Not because of ill health. Not because of fear. Nor even because of some hilarious yet potentially messy prank involving a laxative. No, like I said in US and UK – Epilogue – Part Two, it was because of too much coffee and Mexican food that I found myself in Little Tokyo, downtown Los Angeles, desperately needing to take a shit. That’s right. Now, before you close this page and go back to scrolling Facebook or Twitter or Instagram or perhaps pornography, please know that there’s a reason I’ve bothered writing about this. It’s because it took me a good couple of hours to finally find a toilet. Probably a personal best (or worst). The gastronomical gurgling began at some point after I walked south of the Hollywood Freeway from visiting Union Station. But I paid it not enough heed, initially, until that is I found myself at a multi-storey, decidedly Japanese – on account of all the stores being so-themed – shopping centre. To any attentive CCTV camera watching security staff it must have looked comical; as I quickly walked, and avoided running so as to avoid any more embarrassment, laps up and down and around the centre several times before realising the horror of the truth: it had no bathrooms. But the torture didn’t end there. I can even recall visiting a few likely places such as restaurants and cafes on Little Tokyo’s fringe in my desperate search for relief. It was a close one. But eventually, finally, I burst into a Starbucks and took care of the business – only before buying a coffee, out of guilt at what I’d done to its facilities. Easily the worst such experience I’ve ever had, but all’s well that ends well and I’d put myself in a comfortable position in which to return south to Venice Boulevard and head back to my beach base. I shifted my underwear once more for good measure, and set off.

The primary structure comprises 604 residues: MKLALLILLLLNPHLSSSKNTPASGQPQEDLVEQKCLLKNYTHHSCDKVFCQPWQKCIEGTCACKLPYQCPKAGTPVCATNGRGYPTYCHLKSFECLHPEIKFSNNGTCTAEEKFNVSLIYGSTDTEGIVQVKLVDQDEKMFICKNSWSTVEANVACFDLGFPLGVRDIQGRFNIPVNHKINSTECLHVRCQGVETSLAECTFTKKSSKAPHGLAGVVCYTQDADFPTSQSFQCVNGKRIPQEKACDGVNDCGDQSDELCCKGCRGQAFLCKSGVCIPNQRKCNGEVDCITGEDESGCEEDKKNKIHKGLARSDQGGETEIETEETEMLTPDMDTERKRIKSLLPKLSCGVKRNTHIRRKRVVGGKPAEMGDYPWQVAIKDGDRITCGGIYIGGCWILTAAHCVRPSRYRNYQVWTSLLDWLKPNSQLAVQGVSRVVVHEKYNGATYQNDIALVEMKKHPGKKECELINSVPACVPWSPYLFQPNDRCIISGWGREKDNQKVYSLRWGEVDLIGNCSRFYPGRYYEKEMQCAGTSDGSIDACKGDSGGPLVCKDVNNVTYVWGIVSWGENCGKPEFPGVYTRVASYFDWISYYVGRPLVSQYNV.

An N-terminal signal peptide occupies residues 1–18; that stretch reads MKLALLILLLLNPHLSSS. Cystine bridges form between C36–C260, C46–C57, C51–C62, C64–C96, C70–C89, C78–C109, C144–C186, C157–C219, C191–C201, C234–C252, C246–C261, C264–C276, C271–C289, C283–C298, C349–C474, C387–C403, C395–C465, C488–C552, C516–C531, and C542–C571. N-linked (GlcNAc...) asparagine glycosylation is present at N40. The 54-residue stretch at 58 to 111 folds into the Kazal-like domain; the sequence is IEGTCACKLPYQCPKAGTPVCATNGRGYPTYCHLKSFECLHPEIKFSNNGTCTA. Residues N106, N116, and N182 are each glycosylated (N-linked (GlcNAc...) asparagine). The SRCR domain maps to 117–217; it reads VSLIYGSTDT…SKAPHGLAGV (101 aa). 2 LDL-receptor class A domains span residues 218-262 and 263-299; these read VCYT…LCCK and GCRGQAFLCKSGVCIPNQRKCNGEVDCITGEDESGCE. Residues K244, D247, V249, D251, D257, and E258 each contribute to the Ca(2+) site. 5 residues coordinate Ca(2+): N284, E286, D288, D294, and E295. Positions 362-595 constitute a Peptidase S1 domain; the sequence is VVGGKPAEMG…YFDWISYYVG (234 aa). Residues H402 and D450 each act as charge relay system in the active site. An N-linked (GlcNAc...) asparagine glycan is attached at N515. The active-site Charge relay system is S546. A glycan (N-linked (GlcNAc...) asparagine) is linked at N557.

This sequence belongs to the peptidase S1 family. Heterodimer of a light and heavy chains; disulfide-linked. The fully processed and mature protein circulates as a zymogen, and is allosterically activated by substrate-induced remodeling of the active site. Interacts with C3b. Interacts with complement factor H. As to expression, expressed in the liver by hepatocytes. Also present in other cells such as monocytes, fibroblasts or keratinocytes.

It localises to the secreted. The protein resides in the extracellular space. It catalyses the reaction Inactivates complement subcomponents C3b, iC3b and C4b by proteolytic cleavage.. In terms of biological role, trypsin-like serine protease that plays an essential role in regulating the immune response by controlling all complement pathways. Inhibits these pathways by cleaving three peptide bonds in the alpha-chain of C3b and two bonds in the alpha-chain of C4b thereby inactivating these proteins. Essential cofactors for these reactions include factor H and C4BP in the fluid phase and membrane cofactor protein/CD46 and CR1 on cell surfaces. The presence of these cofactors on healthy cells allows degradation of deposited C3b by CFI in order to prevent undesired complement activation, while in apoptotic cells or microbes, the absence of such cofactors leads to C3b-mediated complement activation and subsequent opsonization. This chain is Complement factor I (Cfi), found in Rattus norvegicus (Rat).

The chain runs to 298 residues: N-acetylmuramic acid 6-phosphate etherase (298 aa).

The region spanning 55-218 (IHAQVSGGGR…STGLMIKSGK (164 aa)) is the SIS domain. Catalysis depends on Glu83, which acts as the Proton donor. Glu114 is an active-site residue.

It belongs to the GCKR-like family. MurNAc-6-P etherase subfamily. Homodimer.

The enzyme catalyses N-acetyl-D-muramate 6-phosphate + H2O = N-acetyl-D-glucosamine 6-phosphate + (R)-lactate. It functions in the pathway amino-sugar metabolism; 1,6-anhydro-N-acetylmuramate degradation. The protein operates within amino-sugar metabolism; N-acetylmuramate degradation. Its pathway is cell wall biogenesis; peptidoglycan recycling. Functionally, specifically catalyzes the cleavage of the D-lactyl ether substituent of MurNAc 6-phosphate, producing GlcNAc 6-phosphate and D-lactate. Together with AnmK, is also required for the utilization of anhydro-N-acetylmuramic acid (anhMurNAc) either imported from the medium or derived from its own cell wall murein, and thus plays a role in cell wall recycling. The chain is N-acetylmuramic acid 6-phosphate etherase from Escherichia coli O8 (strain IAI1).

West downtown was my route south, as I had walked north up its east. Passed the Walt Disney Concert Hall – a ridiculous maelstrom of twisted, curving metal. Stopped at a bar just outside of the Financial District for a pint of Guinness. And before I knew it, and after an equally long wait as earlier that day, I found myself again the lone white among blacks and Hispanics riding the bus south-west along Venice Boulevard. It wasn’t as if I felt threatened by my brief Los Angeles experience of public transport. Rather, I felt like a ghost. Which is kind of ironic, considering my skin colour compared to theirs. It’s as if I wasn’t there. Even when I briefly looked one of my interracial fellow passengers in the eyes, the gesture was never returned. So I spent most of the journey reading, and being momentarily entertained by a young Latino man attempting to pickup a girl sitting on the same bench as me. Here was a group of people so different to me, going about their lives as indifferently to me as someone in Moscow or Madrid might have been. There’s been a certain alienating atmosphere in every bus ride I’ve taken in my short life, but never had I felt so humbled by my own at once rarity and insignificance. A not altogether unpleasant experience, I left the bus strangely relaxed and at peace. Can’t honestly say what I would have done that night. Perhaps wandered the Venice Ocean Front Walk for a six-pack of Budweiser as the sun set into the Pacific horizon. Possibly sat at the Del Monte Speakeasy bar and sipped Scotch and Coke while listening to some cool jazz. Or maybe manned the hostel’s smoking balcony overlooking Windward Avenue, with a beer, a Marlboro and my book at the time – Oliver Twist. Whatever happened, I know I would have slept reluctantly, because the next morning would be my second-last in Venice Beach. And it would also be New Year’s Eve.